The Heinrich Böll Foundation, Abuja Office, has scheduled 19 and 20 of July, 2023 to bring Nigerian civil society and other key stakeholders together to discuss the country’s ballooning debt, stunted development and climate challenges.
According to the Foundation, the two-day conference titled ”Debt, Development and Climate Challenges in Nigeria: Realities and Solutions,” aimed at, ”Unpack Nigeria’s debt situation in the context of the deepening debt crisis on the African continent”.
Further justifying the importance of the conference, in the invitation letter to DAILY COMMERCE, Jochen Luckscheiter, Director at Heinrich Böll Foundation, Abuja, noted that the conference will, ”Present reform proposals and processes at national and international levels that offer possible solutions to the debt crisis”.
Luckscheiter noted that the conference will discuss ways in which Nigerian civil society and the incoming government could further engage on the issues.
The letter read further:
”One of the key challenges Nigeria’s newly elected government is faced with, is the country’s ballooning debt burden. With debt reaching a historic high of NGN 44 trillion in September 2022, the costs of debt servicing have become a worrisome issue.
”In 2022, Nigeria spent over 80% of its federal revenue to service its debt; despite the debt-to-GDP ratio remaining below the self-imposed 40% mark. Additionally, the
structure of Nigeria’s external debt has changed, with a significant proportion now being commercial debt and bilateral debt to a large extent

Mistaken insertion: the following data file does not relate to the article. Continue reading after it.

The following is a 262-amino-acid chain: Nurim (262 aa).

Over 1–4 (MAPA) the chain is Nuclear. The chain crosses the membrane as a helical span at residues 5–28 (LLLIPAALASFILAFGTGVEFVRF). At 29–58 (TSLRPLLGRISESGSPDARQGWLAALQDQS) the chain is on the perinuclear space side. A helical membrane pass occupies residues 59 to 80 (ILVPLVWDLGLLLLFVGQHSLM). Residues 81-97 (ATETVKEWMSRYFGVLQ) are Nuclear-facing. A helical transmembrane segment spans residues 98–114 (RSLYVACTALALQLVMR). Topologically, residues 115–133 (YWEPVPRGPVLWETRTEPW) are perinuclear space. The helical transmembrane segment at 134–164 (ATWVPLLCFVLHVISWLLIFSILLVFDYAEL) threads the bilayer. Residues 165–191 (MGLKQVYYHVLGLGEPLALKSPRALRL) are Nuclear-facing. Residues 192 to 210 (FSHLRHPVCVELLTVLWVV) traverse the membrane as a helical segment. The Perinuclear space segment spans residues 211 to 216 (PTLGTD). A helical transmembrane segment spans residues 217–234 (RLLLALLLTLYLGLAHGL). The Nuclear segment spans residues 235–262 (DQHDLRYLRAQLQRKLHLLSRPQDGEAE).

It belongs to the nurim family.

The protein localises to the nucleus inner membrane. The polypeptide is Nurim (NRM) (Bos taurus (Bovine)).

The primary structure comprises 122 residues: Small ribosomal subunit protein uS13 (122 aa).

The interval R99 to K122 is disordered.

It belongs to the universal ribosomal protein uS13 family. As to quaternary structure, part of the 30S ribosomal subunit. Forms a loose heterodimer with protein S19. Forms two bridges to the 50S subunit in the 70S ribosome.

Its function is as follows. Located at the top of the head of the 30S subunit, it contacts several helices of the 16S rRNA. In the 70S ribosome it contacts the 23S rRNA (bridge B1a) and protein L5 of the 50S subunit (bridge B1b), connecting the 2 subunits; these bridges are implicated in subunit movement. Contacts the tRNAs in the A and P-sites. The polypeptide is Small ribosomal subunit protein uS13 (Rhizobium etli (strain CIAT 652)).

owed to China rather than the countries of the Paris Club.
”The Nigerian economy, like many others worldwide, has been severely affected by the Covid-19 pandemic and the economic ripple effects of the war in Ukraine. As a result, an additional 5 million Nigerians fell into poverty in 2022, bringing the total to approximately 95 million people.
”Looking ahead, Nigeria’s medium to long-term economic outlook is equally concerning. Despite recent global energy price surges, Nigeria has been unable to increase its revenue due to high petrol subsidies (now phased out) and limited oil production.
”Moreover, the pace of the global energy transition away from fossil fuels poses fundamental risks to Nigeria’s fossil fuel-reliant economy.
”Given Nigeria’s significant debt burden, the country lacks the fiscal capacity to respond to climate induced emergencies, meet Sustainable Development Goals (SDGs), and transition its economy away from fossil fuels.
”The estimated financing gap for Nigeria to achieve the SDGs by 2030 is NGN125 trillion, while implementing the country’s Nationally Determined Contribution would require an estimated investment of
NGN 74 trillion. Existing international debt relief initiatives have faced criticism for not providing sufficient support to middle-income countries like Nigeria.
”In response, the Heinrich Böll Foundation Abuja Office, in collaboration with the African Network for Environment and Economic Justice (ANEEJ), the Centre for the Study of Economies in Africa (CSEA), Good Governance Team and the Centre for Climate Change and Development (CCCD) invites you to a 2-Days Conference Workshop for CSOs.”